Visualize yourself in a misty morning, seeking a rare, marvellous blossom amid the creepy weeds growing across a shallow lake the vastness of which veils its shores even in the brightest of days, and the svelte stalks of that voluminous vegetation cantankerously curl around your legs, making each move exhaustingly difficult, and you stand baffled at the thought of being unable to decide whether you should return without……... IS EXACTLY how can be the feel of reading Daniel Deronda - the last and the most unconventional of all George Eliot novels, notorious for its sheer ability to ignite intense dislike even in some serious readers……. The master story-teller, George Eliot, conjures up two riveting plots and weaves them together in such a fashion that they barely touch except at rare occasions….. “And even in this beginning of troubles, while for lack of anything else to do she sat gazing at her image in the growing light, her face gathered a complacency gradual as the cheerfulness of morning. Her beautiful lips curled into a more and more decided smile, till at last she took off her hat, leaned forward and kissed the cold glass which had looked so warm.” Gwendolen Harleth meets Daniel Deronda at a gambling table from where they part ways even before a formal “hello” could sparkle, while we escort the series of events that lead them to meet each other on that table, and later, what followed that gambling. Gwendolen could have been a walking natural disaster if beauty alone could kill people. Remarkably narcissistic and ambitious, she is so definite about what she wants and how to take it. Despite being someone everyone would like to dislike, her frivolous and overbearing self enjoys being the centre of admiration, demands herself alone to be at that centre wherever it is, and rest of the world must wait upon her as if it was created solely to accomplish that – a reality she doesn’t realise to be existing in her featherbrained head alone, until she meets the calm crocodile Mr. Grandcourt, an exceptional deviation from every ‘evil’ character Eliot created before. On the other hand, Daniel is a selfless youth obscure about what he wants in life, struggling with his own origin and identity in the grand scheme of universe. He is the most feminine hero I have ever come across, feminine not in his features and manners, but for his earnest feelings, loving compassion and deep understanding of people in his life. Connecting these plots of stark contrast through Daniel’ tenderhearted nature, Eliot canvasses in Daniel Deronda every aspect of the desire to manoeuvre as the strong undercurrent shaping the fate of humans. Saying anymore about the story may attract spoilers but I cannot go without mentioning what I have learned about why this novel is indigestible to many, why it attracts criticism from every corner. It may not surprise today’s readers, but back in 1876 when Daniel Deronda was published, anything that portrayed Jews sympathetically created only violent disturbances everywhere it reached. Even Dickens and Trollop were anti-Semitic. Jewish Benjamin Disraeli might have been the prime minister of UK in 1876, but Jews were treated with extreme derision and revulsion in England [and everywhere] is what I understood. Jews criticised Eliot for Gwendolen and demanded her part be removed from the novel whereas the rest wanted only Gwendolen to remain and change its name to Gwendolen Harleth. Soon after Daniel Deronda was published, anti-Semitics were so dissatisfied that one of them even “corrected the mistake Eliot did” by publishing his/her own version of the novel in 1878; Semitics also had theirs, I understand. I wonder whether Eliot had read any of them or not! That was yesterday; what about today? I am not sure if Eliot is as famous as Brontes or Dickens or Austen. In general, the lion’s share of Victorian literature read today is ‘silly novels by lady novelists.’ Do we still address Charlotte Bronte as Currer Bell? But Mary Ann Evans is still George Eliot. Isn’t it worth thinking? While the auras of anti-Semitism as well as staunch Judaic notions with their varying intensities may generate a few criticisms, the general population with its tendencies to appreciate the charisma of brooding and narcissistic notions while discarding anything it doesn’t understand as dull and tedious seems to criticise Daniel Deronda more. This fight in literary universe over this book seems very unlikely to end any soon. Today we have a lengthy meticulous study about Daniel’s penis [trust me, it is very scholarly, without a tinge of vulgar observations] as a solid evidence of that and I expect this course of arguments and counter-arguments to pass all tests set by the future as well. I am no one to value George Eliot’s writing. Yet, I personally feel that Daniel Deronda would definitely have surmounted Eliot’s own Middlemarch which is often considered as the greatest of all British novels, had she taken more time and care to craft it in a better way, for it has an even more sublime story to tell. Eliot had used a vast fortune of her profound learning in Daniel Deronda, not only because it is her style of art but also because the story desires such soundness to express itself. The shining pearls of wisdom scattered all over the novel seem to be a little more than adequate to allow its unrestrained flow, letting fitful halos of flashy fanfare outshine the beauty of the story and the purpose it was created for, making those 768 pages seem inadequate for the vastness of its scope. Had there been more delineation of events palatable for an average reader, I would never have wished for more of Daniel Deronda. Unlucky me!!! Nevertheless, Daniel Deronda shall stay forever as my favourite novel. Objections are objections only when I compare Eliot with Eliot. Or else, Daniel Deronda is a peak far loftier than most peaks in the mazy mountains of English literature. I cannot describe in mere words the strange, dear attachment that evolved within myself for this story. Sometimes, the people we meet only for a few moments in our lifetime can change our entire life forever. We may never meet them again, we may never be together, but they live forever as the most cherished memories we have. And that is of enigmatic importance to me, beyond all little imperfections this handsome story and its handsome hero has got.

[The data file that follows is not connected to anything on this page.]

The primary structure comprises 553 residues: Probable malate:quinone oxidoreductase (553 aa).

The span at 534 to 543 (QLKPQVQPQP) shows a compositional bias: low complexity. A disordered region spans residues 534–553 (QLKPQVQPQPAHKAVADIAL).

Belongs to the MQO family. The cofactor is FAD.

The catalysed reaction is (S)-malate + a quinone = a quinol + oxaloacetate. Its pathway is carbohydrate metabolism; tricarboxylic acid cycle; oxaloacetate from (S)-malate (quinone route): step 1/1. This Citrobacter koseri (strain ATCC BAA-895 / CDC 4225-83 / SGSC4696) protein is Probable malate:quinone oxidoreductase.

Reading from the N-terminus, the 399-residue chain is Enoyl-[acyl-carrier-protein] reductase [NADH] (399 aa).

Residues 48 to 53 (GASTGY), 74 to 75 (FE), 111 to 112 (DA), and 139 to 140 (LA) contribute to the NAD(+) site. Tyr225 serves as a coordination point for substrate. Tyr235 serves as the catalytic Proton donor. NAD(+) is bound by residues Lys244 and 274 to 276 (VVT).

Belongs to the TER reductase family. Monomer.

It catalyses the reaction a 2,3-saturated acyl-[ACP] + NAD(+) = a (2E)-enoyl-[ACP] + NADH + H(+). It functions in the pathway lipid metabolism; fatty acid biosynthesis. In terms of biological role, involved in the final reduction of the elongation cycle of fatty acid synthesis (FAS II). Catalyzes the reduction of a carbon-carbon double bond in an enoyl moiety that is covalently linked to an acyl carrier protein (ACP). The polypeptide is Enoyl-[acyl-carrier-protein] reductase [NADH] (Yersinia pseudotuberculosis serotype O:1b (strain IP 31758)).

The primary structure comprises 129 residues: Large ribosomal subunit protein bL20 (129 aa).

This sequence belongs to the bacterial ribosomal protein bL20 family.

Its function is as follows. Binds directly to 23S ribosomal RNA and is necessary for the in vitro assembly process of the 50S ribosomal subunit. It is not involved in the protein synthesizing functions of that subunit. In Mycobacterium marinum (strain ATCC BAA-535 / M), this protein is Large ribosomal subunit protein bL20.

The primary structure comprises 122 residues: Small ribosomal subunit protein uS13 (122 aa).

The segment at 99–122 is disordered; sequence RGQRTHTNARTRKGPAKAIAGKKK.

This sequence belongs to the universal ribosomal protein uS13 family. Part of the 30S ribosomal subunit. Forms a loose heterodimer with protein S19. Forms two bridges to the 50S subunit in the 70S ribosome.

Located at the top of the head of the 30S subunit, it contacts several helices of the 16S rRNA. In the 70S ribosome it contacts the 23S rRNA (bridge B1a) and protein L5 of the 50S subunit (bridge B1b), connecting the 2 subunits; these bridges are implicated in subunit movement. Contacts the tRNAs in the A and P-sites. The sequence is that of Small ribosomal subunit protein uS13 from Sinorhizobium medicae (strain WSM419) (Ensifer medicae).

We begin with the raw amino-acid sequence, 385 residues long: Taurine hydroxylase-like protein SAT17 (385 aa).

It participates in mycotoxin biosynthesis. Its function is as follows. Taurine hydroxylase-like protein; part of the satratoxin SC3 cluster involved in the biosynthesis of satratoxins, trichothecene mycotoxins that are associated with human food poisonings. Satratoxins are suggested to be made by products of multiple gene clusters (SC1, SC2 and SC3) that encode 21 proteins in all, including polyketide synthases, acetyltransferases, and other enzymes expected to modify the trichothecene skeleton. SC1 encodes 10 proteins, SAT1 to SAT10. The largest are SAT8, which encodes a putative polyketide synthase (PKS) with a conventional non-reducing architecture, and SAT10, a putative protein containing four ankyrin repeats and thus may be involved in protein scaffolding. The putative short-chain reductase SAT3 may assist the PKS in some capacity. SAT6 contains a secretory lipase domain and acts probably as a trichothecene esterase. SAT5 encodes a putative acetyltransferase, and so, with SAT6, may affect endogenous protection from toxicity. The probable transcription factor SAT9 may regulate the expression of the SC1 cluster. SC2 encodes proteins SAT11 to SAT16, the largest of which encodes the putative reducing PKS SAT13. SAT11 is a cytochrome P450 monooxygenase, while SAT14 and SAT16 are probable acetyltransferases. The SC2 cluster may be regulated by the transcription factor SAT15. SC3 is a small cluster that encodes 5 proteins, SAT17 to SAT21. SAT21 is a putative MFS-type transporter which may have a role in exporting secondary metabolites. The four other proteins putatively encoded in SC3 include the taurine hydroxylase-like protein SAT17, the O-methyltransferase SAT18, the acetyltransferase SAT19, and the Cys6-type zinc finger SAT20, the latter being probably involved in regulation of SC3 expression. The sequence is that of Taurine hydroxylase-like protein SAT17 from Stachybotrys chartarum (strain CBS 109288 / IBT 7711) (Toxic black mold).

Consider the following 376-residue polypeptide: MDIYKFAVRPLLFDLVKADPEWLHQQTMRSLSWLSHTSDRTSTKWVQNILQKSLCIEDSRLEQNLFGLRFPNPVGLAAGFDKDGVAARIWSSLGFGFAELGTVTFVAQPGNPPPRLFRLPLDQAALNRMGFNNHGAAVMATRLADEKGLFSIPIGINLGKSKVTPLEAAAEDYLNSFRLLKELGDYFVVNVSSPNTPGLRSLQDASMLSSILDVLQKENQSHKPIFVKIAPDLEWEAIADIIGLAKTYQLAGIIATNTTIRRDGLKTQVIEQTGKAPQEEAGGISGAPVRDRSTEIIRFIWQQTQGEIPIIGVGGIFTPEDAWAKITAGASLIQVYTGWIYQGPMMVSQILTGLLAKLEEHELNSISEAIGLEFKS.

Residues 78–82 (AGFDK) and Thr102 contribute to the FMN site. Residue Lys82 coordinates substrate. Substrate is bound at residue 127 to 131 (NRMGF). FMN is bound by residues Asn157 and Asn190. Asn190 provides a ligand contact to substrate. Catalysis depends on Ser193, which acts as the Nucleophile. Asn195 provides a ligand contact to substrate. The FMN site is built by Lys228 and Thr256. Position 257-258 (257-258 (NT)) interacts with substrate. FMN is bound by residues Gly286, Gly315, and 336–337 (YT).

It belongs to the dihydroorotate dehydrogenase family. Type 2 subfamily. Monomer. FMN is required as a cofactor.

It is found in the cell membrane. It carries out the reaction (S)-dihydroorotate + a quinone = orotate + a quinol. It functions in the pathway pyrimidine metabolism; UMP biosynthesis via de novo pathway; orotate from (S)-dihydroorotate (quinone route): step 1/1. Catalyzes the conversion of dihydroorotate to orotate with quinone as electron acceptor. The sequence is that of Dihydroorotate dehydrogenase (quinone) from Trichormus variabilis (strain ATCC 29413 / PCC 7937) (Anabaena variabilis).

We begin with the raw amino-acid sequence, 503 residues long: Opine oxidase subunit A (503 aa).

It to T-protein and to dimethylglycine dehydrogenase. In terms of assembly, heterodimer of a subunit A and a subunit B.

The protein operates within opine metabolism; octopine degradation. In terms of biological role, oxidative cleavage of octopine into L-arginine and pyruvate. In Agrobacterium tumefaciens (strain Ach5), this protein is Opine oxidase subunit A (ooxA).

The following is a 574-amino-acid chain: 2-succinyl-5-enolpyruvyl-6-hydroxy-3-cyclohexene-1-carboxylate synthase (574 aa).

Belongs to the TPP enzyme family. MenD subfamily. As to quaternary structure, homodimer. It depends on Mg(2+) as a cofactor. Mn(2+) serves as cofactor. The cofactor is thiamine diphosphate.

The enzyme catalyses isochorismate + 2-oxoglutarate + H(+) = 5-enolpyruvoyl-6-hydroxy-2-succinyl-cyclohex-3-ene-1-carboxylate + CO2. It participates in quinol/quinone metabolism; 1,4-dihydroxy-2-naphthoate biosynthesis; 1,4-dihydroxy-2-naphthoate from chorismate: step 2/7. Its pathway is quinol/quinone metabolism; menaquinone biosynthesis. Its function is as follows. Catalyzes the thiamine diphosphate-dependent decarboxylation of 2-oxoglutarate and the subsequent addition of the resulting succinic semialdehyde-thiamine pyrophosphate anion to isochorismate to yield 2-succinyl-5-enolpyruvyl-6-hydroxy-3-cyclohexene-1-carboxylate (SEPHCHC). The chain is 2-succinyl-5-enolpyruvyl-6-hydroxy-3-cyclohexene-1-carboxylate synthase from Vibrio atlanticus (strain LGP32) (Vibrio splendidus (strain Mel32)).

7yy) 9 i#A fascinating and complex story,
With profound insights into character and behaviour. Sometimes Eliot's prose style becomes a bit turgid but it's always well worth perservering. And couldn't wait to see how it ended! Very satisfying.